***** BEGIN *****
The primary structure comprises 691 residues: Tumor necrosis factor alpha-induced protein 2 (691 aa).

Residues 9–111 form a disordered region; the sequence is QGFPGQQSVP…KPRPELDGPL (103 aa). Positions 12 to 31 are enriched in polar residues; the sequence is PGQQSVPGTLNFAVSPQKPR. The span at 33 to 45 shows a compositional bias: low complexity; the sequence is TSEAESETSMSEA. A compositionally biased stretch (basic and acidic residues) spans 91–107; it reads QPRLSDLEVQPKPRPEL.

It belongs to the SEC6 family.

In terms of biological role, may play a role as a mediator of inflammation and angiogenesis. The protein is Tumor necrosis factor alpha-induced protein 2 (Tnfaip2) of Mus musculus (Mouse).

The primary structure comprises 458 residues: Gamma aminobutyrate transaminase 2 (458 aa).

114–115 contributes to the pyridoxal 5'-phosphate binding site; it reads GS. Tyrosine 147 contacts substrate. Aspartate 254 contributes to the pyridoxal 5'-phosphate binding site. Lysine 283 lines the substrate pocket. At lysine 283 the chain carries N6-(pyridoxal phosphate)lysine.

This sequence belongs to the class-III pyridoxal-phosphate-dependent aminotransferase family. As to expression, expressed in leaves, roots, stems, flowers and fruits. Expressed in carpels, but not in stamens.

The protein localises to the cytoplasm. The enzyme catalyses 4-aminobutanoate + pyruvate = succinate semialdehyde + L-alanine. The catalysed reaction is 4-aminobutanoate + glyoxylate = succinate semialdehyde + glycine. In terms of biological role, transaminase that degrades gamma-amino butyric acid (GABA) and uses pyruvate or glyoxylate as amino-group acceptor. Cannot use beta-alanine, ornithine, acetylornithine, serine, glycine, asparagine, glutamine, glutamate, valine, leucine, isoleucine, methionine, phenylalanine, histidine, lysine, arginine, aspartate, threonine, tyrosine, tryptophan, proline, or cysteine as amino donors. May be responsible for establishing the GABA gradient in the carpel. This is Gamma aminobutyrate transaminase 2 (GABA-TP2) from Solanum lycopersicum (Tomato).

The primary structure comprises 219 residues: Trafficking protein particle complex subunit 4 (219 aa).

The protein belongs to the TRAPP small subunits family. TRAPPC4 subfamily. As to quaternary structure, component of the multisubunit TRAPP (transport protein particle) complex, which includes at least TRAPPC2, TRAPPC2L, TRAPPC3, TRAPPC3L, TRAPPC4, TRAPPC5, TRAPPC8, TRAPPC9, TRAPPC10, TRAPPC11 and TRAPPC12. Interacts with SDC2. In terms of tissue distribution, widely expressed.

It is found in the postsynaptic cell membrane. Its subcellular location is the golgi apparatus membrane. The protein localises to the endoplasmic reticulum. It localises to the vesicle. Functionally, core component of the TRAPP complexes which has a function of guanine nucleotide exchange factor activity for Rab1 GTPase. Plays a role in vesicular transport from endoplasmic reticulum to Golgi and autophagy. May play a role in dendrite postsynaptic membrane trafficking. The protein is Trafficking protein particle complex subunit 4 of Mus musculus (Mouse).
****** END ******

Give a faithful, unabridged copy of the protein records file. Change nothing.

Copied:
The primary structure comprises 691 residues: Tumor necrosis factor alpha-induced protein 2 (691 aa).

Residues 9–111 form a disordered region; the sequence is QGFPGQQSVP…KPRPELDGPL (103 aa). Positions 12 to 31 are enriched in polar residues; the sequence is PGQQSVPGTLNFAVSPQKPR. The span at 33 to 45 shows a compositional bias: low complexity; the sequence is TSEAESETSMSEA. A compositionally biased stretch (basic and acidic residues) spans 91–107; it reads QPRLSDLEVQPKPRPEL.

It belongs to the SEC6 family.

In terms of biological role, may play a role as a mediator of inflammation and angiogenesis. The protein is Tumor necrosis factor alpha-induced protein 2 (Tnfaip2) of Mus musculus (Mouse).

The primary structure comprises 458 residues: Gamma aminobutyrate transaminase 2 (458 aa).

114–115 contributes to the pyridoxal 5'-phosphate binding site; it reads GS. Tyrosine 147 contacts substrate. Aspartate 254 contributes to the pyridoxal 5'-phosphate binding site. Lysine 283 lines the substrate pocket. At lysine 283 the chain carries N6-(pyridoxal phosphate)lysine.

This sequence belongs to the class-III pyridoxal-phosphate-dependent aminotransferase family. As to expression, expressed in leaves, roots, stems, flowers and fruits. Expressed in carpels, but not in stamens.

The protein localises to the cytoplasm. The enzyme catalyses 4-aminobutanoate + pyruvate = succinate semialdehyde + L-alanine. The catalysed reaction is 4-aminobutanoate + glyoxylate = succinate semialdehyde + glycine. In terms of biological role, transaminase that degrades gamma-amino butyric acid (GABA) and uses pyruvate or glyoxylate as amino-group acceptor. Cannot use beta-alanine, ornithine, acetylornithine, serine, glycine, asparagine, glutamine, glutamate, valine, leucine, isoleucine, methionine, phenylalanine, histidine, lysine, arginine, aspartate, threonine, tyrosine, tryptophan, proline, or cysteine as amino donors. May be responsible for establishing the GABA gradient in the carpel. This is Gamma aminobutyrate transaminase 2 (GABA-TP2) from Solanum lycopersicum (Tomato).

The primary structure comprises 219 residues: Trafficking protein particle complex subunit 4 (219 aa).

The protein belongs to the TRAPP small subunits family. TRAPPC4 subfamily. As to quaternary structure, component of the multisubunit TRAPP (transport protein particle) complex, which includes at least TRAPPC2, TRAPPC2L, TRAPPC3, TRAPPC3L, TRAPPC4, TRAPPC5, TRAPPC8, TRAPPC9, TRAPPC10, TRAPPC11 and TRAPPC12. Interacts with SDC2. In terms of tissue distribution, widely expressed.

It is found in the postsynaptic cell membrane. Its subcellular location is the golgi apparatus membrane. The protein localises to the endoplasmic reticulum. It localises to the vesicle. Functionally, core component of the TRAPP complexes which has a function of guanine nucleotide exchange factor activity for Rab1 GTPase. Plays a role in vesicular transport from endoplasmic reticulum to Golgi and autophagy. May play a role in dendrite postsynaptic membrane trafficking. The protein is Trafficking protein particle complex subunit 4 of Mus musculus (Mouse).